In an interview with front man Dave Bayley, conducted by Howl & Echoes, Bayley states that the premise of the album was “a combination of autobiography and made up [stories]”. With the knowledge that How to Be A Human Being is the product of the real and unreal, it comes across as no shock that the latest release should be turbulent. Straying close to their moniker, the album is embodied by primal parties and yet with slivers of vulnerability, completing their set of releases all the way from their first LP, ZABA.
How to Be A Human Being’s lyrical merit derives, a sort, from the new millennial tragedy, set upon the backdrop of the vintage-inspired harmony. “In Life Itself,” the track goes through the depressing state of a stay at home son who “can’t get a job, so [he] live[s] with [his] mom” who declares, “[Mom] says I look fat but I look fantastic.” “Pork Soda” tunes about a failed relationship and how he “got nobody cuz [he’s] brain dead”. “Take A Slice” glorifies the drug-infested age with words of “Stewing in the black dope/ I’m filthy and I love it”. “Season 2 Episode 3” chants about a girlfriend who is all fun and games, to the point where her partner becomes sick of her TV watching and childish lifestyle. For the millennial, it’s difficult to deny the sense of relativity that this LP offers lyrically, all the while set to a rhythm which entices deep dancing.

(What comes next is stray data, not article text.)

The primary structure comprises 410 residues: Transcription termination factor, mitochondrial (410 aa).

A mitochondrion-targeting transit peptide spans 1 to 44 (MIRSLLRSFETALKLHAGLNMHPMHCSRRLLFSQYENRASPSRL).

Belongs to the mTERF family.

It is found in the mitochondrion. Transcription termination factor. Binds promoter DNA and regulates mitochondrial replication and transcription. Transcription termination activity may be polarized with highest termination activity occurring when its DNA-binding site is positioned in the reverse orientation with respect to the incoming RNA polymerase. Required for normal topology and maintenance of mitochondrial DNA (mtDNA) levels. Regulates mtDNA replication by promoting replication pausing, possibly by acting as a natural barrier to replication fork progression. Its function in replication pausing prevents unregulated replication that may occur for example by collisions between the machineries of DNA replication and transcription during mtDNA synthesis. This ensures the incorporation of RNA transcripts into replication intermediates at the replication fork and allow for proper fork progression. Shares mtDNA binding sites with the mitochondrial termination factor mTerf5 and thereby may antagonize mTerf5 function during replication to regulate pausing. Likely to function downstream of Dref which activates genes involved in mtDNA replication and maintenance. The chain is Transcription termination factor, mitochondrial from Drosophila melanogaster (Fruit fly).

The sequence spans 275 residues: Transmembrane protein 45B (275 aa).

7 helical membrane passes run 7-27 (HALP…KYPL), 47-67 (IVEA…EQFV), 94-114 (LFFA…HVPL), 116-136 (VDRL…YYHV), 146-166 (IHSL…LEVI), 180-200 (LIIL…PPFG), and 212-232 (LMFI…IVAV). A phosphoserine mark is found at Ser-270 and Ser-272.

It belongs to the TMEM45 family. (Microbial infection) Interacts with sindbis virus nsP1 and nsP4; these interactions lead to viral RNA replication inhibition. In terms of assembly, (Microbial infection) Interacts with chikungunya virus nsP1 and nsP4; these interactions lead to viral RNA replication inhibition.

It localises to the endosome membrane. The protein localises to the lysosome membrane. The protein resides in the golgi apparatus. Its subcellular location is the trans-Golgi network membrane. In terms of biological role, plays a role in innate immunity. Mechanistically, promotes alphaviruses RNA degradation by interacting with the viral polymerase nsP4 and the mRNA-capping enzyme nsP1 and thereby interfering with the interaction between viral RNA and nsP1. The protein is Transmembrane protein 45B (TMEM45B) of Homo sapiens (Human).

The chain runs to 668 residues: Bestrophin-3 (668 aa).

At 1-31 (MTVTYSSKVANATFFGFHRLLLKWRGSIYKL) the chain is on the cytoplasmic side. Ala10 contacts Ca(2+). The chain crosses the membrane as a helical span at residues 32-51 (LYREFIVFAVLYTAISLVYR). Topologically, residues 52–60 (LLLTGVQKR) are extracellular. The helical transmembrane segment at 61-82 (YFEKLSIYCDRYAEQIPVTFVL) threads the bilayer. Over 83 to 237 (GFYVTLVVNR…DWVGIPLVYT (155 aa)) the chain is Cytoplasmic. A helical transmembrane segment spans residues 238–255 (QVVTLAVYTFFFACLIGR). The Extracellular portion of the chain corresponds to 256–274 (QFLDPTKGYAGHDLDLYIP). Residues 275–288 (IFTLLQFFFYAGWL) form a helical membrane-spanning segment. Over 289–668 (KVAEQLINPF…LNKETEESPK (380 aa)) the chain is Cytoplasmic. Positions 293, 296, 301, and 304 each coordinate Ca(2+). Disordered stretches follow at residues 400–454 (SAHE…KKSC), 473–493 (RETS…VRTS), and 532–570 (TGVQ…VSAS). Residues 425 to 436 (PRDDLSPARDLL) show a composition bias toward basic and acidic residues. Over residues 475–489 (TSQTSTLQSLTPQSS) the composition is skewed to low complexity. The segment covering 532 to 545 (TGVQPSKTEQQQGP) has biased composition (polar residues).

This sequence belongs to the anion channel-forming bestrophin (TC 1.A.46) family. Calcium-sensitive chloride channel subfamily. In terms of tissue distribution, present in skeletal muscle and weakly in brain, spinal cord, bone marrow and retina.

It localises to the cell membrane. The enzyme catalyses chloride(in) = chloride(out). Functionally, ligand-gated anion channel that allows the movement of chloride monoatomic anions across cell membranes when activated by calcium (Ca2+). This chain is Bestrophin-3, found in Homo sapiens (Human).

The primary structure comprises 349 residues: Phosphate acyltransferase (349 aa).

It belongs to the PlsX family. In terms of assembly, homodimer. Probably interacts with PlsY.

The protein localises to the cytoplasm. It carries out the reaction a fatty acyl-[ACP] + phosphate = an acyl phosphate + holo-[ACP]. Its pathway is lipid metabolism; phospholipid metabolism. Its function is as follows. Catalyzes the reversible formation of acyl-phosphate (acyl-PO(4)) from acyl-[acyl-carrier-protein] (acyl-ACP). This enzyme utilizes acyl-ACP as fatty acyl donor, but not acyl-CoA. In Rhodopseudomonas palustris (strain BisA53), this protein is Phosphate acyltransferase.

The LP is sonically driven so close to band’s first release that if placed at the end of the ZABA, no one could hardly tell the difference. However, How to Be A Human Being draws from stylistic influences past that make the album all over the place. “Season 2 Episode 3” is a prime example: the track is set upon video game sound effects and NES-like organ melodies, complete with a nursery rhyme-esque chorus and a trappy beat that plays with this fun atmosphere. The musicality of the track definitely evokes a sense of childhood nostalgia, complementing the song’s lyrics (about the immature girlfriend). “Mama’s Gun” evokes a feeling seemingly from the Magical Mystery Tour, a song that is mysterious with cryptic verbage, “little voices, buzzin poision”, over an ominous flute melody. The song exhibits a questionable cat yowl and owl hoots, consistent to the primal animal theme, and building up to an orchestral climax (with addition of a slightly demonic). “Cane Shuga” and “The Other Side of Paradise” resemble 2000’s Justin Timberlake with their R&B reminiscent premise and simple, catchy choruses. “Take A Slice” and “Poplar St” take heavily from The Black Keys/The White Stripes blues, complete with charming electric guitar riffs. “[Premade Sandwiches],” the LP’s intermission, reminds one of Radiohead with its 36 second long spoken word piece, vocalized through a heavy, deep voice-altering filter. Finally, “Agnes” finishes the How to be a Human Being with a return of the worldly instrumentation and uplifting major chord progression and the needed deceleration for the album’s meandering manner.
How to Be A Human Being takes its audiences through many facets promised, and some: the human experience of worthlessness, confidence, heartbreak, and pleasure. Glass Animals, in a way, has outdone their previous album through their exploration of not only their own style but other artists’ as well. Combining the musicality with the strangeness of their world, Glass Animals creates the intriguing stories that make up How to Be A Human Being. Glass Animals exhibits a newly found maturity in sound and in a sort of life-like reflection.